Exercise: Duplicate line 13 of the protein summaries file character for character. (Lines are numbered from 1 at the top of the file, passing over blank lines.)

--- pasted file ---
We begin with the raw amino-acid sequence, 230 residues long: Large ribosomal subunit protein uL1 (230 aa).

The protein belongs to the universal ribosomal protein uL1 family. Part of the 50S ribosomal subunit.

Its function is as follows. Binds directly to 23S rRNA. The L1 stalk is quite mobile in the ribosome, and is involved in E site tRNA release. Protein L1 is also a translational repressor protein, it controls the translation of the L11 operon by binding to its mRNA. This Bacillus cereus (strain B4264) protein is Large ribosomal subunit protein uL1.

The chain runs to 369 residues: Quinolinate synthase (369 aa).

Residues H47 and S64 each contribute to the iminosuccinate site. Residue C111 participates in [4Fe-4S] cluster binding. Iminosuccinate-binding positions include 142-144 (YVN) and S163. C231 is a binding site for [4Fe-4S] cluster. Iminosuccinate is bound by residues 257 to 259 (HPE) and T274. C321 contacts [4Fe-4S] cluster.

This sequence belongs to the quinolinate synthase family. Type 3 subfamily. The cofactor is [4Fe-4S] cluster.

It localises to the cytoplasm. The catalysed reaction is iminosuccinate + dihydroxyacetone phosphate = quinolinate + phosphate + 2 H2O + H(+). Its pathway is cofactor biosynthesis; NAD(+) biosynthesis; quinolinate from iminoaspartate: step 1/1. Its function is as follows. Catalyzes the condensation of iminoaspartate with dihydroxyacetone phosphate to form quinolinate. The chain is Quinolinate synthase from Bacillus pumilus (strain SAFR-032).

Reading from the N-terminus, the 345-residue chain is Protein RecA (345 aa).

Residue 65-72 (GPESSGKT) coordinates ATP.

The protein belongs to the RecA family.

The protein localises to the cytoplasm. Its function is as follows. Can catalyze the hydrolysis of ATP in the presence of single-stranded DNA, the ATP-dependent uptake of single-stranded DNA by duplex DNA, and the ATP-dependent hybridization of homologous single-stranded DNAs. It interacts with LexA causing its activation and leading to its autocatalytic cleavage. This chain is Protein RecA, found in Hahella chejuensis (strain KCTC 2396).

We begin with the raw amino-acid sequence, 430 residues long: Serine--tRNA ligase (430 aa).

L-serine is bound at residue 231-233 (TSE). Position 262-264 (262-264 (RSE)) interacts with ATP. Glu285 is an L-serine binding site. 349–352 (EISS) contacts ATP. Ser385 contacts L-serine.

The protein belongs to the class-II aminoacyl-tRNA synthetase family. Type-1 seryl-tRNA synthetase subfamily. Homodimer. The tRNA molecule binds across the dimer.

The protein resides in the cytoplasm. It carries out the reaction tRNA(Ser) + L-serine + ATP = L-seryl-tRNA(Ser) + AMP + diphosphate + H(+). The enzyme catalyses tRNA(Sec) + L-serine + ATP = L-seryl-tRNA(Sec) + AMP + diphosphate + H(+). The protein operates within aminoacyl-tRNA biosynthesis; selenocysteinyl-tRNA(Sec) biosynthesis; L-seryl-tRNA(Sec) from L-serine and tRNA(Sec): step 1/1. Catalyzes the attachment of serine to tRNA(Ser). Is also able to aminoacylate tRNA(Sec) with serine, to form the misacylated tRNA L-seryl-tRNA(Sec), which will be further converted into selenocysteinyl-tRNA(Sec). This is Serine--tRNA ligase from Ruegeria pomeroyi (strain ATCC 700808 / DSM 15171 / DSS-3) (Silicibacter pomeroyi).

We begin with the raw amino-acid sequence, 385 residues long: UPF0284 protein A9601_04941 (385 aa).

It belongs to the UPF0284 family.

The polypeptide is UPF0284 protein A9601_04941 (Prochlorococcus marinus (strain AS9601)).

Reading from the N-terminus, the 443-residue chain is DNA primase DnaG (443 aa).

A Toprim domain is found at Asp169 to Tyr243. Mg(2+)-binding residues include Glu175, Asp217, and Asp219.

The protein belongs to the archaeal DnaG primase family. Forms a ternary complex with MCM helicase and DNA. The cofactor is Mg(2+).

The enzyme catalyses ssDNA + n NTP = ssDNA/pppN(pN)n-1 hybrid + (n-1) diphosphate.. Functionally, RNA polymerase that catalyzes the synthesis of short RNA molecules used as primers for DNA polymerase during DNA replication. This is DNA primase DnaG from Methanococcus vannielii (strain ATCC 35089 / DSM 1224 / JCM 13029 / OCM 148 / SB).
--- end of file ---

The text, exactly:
L-serine is bound at residue 231-233 (TSE). Position 262-264 (262-264 (RSE)) interacts with ATP. Glu285 is an L-serine binding site. 349–352 (EISS) contacts ATP. Ser385 contacts L-serine.